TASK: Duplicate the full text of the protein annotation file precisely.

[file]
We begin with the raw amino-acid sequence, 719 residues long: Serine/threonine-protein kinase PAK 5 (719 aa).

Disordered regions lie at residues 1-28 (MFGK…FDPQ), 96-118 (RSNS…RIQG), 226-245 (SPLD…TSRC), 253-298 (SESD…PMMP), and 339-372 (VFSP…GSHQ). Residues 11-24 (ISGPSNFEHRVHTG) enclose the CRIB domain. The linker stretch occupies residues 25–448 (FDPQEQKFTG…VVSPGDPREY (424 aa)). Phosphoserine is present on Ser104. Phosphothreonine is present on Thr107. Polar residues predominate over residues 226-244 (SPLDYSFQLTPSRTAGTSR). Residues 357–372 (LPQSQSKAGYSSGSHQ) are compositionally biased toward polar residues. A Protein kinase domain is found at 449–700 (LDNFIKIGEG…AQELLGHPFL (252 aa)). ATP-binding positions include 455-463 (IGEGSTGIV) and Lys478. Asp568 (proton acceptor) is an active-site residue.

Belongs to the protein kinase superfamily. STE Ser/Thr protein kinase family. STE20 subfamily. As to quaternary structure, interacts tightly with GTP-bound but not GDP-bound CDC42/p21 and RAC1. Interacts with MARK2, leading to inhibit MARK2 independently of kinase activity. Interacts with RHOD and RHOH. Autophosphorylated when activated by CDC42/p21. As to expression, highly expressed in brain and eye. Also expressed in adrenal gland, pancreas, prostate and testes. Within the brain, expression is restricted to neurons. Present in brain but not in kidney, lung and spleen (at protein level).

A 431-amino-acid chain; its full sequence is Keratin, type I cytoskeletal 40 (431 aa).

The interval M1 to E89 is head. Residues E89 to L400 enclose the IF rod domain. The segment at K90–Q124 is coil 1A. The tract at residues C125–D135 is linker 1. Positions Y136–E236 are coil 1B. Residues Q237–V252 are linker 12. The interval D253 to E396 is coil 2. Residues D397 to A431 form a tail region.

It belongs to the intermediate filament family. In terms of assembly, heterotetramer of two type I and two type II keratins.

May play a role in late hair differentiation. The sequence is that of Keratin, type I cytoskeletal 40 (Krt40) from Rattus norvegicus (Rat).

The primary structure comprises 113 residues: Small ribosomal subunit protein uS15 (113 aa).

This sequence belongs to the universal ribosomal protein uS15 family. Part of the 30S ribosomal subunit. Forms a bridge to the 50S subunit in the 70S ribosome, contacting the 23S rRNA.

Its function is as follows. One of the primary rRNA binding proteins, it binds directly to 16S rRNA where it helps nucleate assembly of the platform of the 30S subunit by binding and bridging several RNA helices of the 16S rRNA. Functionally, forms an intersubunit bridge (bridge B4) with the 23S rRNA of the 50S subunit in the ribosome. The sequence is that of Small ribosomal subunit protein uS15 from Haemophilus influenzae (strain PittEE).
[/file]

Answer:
We begin with the raw amino-acid sequence, 719 residues long: Serine/threonine-protein kinase PAK 5 (719 aa).

Disordered regions lie at residues 1-28 (MFGK…FDPQ), 96-118 (RSNS…RIQG), 226-245 (SPLD…TSRC), 253-298 (SESD…PMMP), and 339-372 (VFSP…GSHQ). Residues 11-24 (ISGPSNFEHRVHTG) enclose the CRIB domain. The linker stretch occupies residues 25–448 (FDPQEQKFTG…VVSPGDPREY (424 aa)). Phosphoserine is present on Ser104. Phosphothreonine is present on Thr107. Polar residues predominate over residues 226-244 (SPLDYSFQLTPSRTAGTSR). Residues 357–372 (LPQSQSKAGYSSGSHQ) are compositionally biased toward polar residues. A Protein kinase domain is found at 449–700 (LDNFIKIGEG…AQELLGHPFL (252 aa)). ATP-binding positions include 455-463 (IGEGSTGIV) and Lys478. Asp568 (proton acceptor) is an active-site residue.

Belongs to the protein kinase superfamily. STE Ser/Thr protein kinase family. STE20 subfamily. As to quaternary structure, interacts tightly with GTP-bound but not GDP-bound CDC42/p21 and RAC1. Interacts with MARK2, leading to inhibit MARK2 independently of kinase activity. Interacts with RHOD and RHOH. Autophosphorylated when activated by CDC42/p21. As to expression, highly expressed in brain and eye. Also expressed in adrenal gland, pancreas, prostate and testes. Within the brain, expression is restricted to neurons. Present in brain but not in kidney, lung and spleen (at protein level).

A 431-amino-acid chain; its full sequence is Keratin, type I cytoskeletal 40 (431 aa).

The interval M1 to E89 is head. Residues E89 to L400 enclose the IF rod domain. The segment at K90–Q124 is coil 1A. The tract at residues C125–D135 is linker 1. Positions Y136–E236 are coil 1B. Residues Q237–V252 are linker 12. The interval D253 to E396 is coil 2. Residues D397 to A431 form a tail region.

It belongs to the intermediate filament family. In terms of assembly, heterotetramer of two type I and two type II keratins.

May play a role in late hair differentiation. The sequence is that of Keratin, type I cytoskeletal 40 (Krt40) from Rattus norvegicus (Rat).

The primary structure comprises 113 residues: Small ribosomal subunit protein uS15 (113 aa).

This sequence belongs to the universal ribosomal protein uS15 family. Part of the 30S ribosomal subunit. Forms a bridge to the 50S subunit in the 70S ribosome, contacting the 23S rRNA.

Its function is as follows. One of the primary rRNA binding proteins, it binds directly to 16S rRNA where it helps nucleate assembly of the platform of the 30S subunit by binding and bridging several RNA helices of the 16S rRNA. Functionally, forms an intersubunit bridge (bridge B4) with the 23S rRNA of the 50S subunit in the ribosome. The sequence is that of Small ribosomal subunit protein uS15 from Haemophilus influenzae (strain PittEE).